I'm going to be very hopeful and earnest in this post (a real change of pace, ha). Cynics, prepare yourselves.
As you, dear readers (whoever the eff you are), may have surmised from my earlier post, I interned at the Ojai Playwrights Conference this summer. I left Ojai just a little over a week ago (lordy, August has just flown by) and it's still all I can talk about. It was my first year there, but something like 8 out of the 11 or so interns were all Kenyon kids, a few of whom had been to Ojai in previous years, so we were lucky enough to have a great network going. (And I HAVE to take this moment to give a heartfelt shout-out to Kate Armstrong Ross and Japhet Balaban, recent graduates of Kenyon College, dear friends and extraordinarily talented actors, hard workers and generally fantastic people, without whom Ojai would probably not have been nearly the astounding experience it was for me. Watch out for them. They're about to take New York by storm.)
The truth is, Ojai was great on SO MANY levels - being exposed to the amazingly talented minds amassed within the entire company was obviously incredibly inspiring, every single minute; as was having the opportunity to "network" AND work in close contact with one playwright, one director, one cast of actors and ONE PLAY once we started rehearsals; not to mention seeing how professionals really work (this was my first time exposed to anything like that) with each other to create a piece of art - never mind that it was only staged readings, it was still phenomenal and exciting theatre. But for me, as an intern, the most important and heartwarming part was how amazingly open and giving everybody was. It's the most refreshing and wonderful thing I can think of, to experience artists giving so freely of their selves and their craft. I ended up having amazing conversations with professional dramaturges, directors, playwrights, actors - not even necessarily about theatre, but in some cases just about life. (I now owe my fabulous life plan to one Mr. Christopher Breyer, following an extended conversation over margaritas about the true role of a dramaturg and how quickly life passes us by and moving to Chicago and so on - this is probably the best summary I can give of the first week - pre-conference - of Ojai.)
In addition, every year at Ojai (well, this was only the second year it happened, but I get the impression the staff is looking to make it a tradition) the interns put on a show at the beginning of the second week, as a sort of welcome to everyone (the actors) arriving just for the second week, after the artistic teams (and the interns, we like to think) have all bonded. It's, among other things, a sort of way to say, look what us kids have come up with after working with your directors and your playwrights all week: it's gonna be great, get pumped. So for that first week, we had two hours a day set aside to develop our intern show. These two hours were led (and the show directed) by the effulgent Emily Weisberg, who is the Artistic Director of Push To Talk Theatre Company in El Lay as Perez Hilton likes to say. Side Note: Emily is pretty much who I aspire to be five years from now. She is wam and welcoming and giving, but very precise and specific and clear in her search for excellence. She's sweet, but she's straightforward and she doesn't sugarcoat. She's a breath of fresh air to work with. It was under her direction that the intern show became what it was - something for everybody to be proud of. I mean, there we were, standing in front of an audience comprised of people like Stephen Adly Guirgis, Jeanine Tesori, Andre Royo, Stephen Belber, Robert Egan, Patrick J. Adams, Linda Gehringer, so on and so forth - there we were reading out our personal stories vomited up and molded and sculpted and transferred (the best we could within the space of four or five days) into something we could present as theatre. It was ... exciting. But to get myself back on the track I tried to start on, one of the most important aspects that went into that intern show was the fact that so many of the playwrights and directors volunteered to lead us in writing workshops during our assigned "intern show workshop" time - they volunteered, during their free time, to come in and talk to us about writing, lead us in exercises, or just talk to us about their lives and their experiences. IT. WAS. AMAZING. And this is what I love, this is what restores my faith in theatre, in art - to see established artists and professionals willing to give, to share, to teach the younger generation.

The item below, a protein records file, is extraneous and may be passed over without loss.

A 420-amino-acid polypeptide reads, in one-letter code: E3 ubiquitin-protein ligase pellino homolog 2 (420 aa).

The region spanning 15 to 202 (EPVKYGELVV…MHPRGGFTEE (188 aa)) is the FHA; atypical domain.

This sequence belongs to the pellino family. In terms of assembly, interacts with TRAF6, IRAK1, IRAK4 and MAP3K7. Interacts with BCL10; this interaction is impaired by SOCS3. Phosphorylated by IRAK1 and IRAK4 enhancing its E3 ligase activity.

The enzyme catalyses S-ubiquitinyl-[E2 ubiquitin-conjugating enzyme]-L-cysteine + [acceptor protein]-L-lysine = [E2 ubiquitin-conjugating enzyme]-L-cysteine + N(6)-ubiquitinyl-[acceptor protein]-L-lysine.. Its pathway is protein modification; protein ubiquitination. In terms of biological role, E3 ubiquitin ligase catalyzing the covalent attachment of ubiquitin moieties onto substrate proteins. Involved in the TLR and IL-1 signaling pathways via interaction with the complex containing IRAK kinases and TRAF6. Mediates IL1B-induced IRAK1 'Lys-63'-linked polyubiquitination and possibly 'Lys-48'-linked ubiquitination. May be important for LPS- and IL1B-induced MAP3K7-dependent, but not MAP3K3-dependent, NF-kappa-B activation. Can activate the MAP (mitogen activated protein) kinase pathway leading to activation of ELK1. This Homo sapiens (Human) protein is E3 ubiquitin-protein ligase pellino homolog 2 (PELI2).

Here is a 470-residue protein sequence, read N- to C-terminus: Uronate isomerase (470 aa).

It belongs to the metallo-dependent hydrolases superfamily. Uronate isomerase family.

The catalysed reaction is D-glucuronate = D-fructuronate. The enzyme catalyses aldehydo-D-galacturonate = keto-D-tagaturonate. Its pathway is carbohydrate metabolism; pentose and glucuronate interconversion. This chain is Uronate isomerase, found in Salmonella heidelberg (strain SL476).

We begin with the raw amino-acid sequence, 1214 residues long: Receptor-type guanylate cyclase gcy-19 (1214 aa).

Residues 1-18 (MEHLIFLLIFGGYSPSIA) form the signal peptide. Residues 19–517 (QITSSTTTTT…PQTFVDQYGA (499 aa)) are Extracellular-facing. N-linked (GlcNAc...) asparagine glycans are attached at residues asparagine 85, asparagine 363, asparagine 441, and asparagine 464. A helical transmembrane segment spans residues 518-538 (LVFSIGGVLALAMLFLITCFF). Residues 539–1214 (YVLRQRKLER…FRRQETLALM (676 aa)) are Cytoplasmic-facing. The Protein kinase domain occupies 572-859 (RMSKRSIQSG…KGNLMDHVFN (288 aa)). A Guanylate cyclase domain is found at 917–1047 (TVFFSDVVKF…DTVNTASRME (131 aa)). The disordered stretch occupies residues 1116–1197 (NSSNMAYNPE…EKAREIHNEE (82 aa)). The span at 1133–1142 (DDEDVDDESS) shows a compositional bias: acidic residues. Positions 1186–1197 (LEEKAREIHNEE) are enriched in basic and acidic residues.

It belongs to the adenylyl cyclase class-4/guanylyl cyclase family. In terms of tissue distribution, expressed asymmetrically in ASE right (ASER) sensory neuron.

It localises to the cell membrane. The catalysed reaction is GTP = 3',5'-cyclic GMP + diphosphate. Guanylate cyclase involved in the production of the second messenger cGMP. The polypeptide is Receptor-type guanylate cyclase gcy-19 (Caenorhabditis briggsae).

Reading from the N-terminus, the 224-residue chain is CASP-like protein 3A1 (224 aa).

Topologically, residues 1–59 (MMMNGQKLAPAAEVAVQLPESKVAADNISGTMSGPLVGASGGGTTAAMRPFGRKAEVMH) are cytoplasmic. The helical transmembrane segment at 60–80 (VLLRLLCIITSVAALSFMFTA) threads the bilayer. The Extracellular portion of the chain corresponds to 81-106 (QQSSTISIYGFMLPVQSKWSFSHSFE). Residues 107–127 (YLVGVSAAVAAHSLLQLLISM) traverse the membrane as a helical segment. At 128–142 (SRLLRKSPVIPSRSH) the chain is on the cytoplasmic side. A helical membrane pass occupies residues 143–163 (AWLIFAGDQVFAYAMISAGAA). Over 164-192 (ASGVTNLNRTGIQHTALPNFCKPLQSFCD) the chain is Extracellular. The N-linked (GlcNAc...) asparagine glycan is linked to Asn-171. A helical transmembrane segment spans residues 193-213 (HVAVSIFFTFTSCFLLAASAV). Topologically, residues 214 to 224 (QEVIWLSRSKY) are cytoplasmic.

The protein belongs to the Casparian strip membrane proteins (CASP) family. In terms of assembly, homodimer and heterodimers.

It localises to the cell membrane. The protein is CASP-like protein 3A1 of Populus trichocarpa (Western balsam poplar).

I really can't get the words right and it's frustrating me. Let me try to break it down to the essentials. After Ojai, my belief is affirmed that theatre is a community. A global, spiritual, all-reaching community. This belief was affirmed because of the extraordinary people I spent my two weeks with, shared with, laughed with, bitched with, cried with sometimes, took great chances with. I owe them all a lot.
Breaking it down even more: Ojai is the shit.
I would live there if I could, but I'll settle for going back as an intern again next August. And then, someday, a very long time from now, going back as a playwright, with a piece of art of my own to nurture and shape and scuplt and develop and share with everybody.